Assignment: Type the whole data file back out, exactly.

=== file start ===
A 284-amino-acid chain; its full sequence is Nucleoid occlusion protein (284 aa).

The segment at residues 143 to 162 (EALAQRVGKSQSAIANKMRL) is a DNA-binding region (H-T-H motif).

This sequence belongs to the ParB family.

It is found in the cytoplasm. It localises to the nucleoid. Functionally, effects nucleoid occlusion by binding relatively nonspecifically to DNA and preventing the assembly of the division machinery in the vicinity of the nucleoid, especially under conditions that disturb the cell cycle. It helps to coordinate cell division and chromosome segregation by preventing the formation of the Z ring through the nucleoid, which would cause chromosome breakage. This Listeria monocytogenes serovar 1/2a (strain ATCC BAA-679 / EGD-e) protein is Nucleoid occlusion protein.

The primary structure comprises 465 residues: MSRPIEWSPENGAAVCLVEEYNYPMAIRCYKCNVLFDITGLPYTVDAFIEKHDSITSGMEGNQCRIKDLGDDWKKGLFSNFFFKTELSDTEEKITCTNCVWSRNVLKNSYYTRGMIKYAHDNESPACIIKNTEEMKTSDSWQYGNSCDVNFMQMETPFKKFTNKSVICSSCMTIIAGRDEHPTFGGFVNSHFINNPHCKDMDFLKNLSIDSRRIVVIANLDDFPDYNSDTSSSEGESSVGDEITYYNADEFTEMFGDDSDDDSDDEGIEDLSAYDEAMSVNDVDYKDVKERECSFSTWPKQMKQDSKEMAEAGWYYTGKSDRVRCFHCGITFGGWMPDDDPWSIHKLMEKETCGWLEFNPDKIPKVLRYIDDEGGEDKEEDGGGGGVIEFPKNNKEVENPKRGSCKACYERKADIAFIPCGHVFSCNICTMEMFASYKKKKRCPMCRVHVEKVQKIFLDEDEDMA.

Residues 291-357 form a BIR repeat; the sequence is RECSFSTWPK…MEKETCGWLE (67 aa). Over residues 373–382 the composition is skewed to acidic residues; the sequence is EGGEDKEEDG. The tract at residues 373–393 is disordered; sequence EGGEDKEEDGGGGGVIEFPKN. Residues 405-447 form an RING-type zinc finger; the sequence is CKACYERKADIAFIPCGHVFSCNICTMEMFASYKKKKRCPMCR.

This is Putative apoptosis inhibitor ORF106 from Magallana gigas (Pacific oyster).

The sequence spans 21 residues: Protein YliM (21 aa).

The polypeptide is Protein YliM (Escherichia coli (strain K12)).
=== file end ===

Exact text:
A 284-amino-acid chain; its full sequence is Nucleoid occlusion protein (284 aa).

The segment at residues 143 to 162 (EALAQRVGKSQSAIANKMRL) is a DNA-binding region (H-T-H motif).

This sequence belongs to the ParB family.

It is found in the cytoplasm. It localises to the nucleoid. Functionally, effects nucleoid occlusion by binding relatively nonspecifically to DNA and preventing the assembly of the division machinery in the vicinity of the nucleoid, especially under conditions that disturb the cell cycle. It helps to coordinate cell division and chromosome segregation by preventing the formation of the Z ring through the nucleoid, which would cause chromosome breakage. This Listeria monocytogenes serovar 1/2a (strain ATCC BAA-679 / EGD-e) protein is Nucleoid occlusion protein.

The primary structure comprises 465 residues: MSRPIEWSPENGAAVCLVEEYNYPMAIRCYKCNVLFDITGLPYTVDAFIEKHDSITSGMEGNQCRIKDLGDDWKKGLFSNFFFKTELSDTEEKITCTNCVWSRNVLKNSYYTRGMIKYAHDNESPACIIKNTEEMKTSDSWQYGNSCDVNFMQMETPFKKFTNKSVICSSCMTIIAGRDEHPTFGGFVNSHFINNPHCKDMDFLKNLSIDSRRIVVIANLDDFPDYNSDTSSSEGESSVGDEITYYNADEFTEMFGDDSDDDSDDEGIEDLSAYDEAMSVNDVDYKDVKERECSFSTWPKQMKQDSKEMAEAGWYYTGKSDRVRCFHCGITFGGWMPDDDPWSIHKLMEKETCGWLEFNPDKIPKVLRYIDDEGGEDKEEDGGGGGVIEFPKNNKEVENPKRGSCKACYERKADIAFIPCGHVFSCNICTMEMFASYKKKKRCPMCRVHVEKVQKIFLDEDEDMA.

Residues 291-357 form a BIR repeat; the sequence is RECSFSTWPK…MEKETCGWLE (67 aa). Over residues 373–382 the composition is skewed to acidic residues; the sequence is EGGEDKEEDG. The tract at residues 373–393 is disordered; sequence EGGEDKEEDGGGGGVIEFPKN. Residues 405-447 form an RING-type zinc finger; the sequence is CKACYERKADIAFIPCGHVFSCNICTMEMFASYKKKKRCPMCR.

This is Putative apoptosis inhibitor ORF106 from Magallana gigas (Pacific oyster).

The sequence spans 21 residues: Protein YliM (21 aa).

The polypeptide is Protein YliM (Escherichia coli (strain K12)).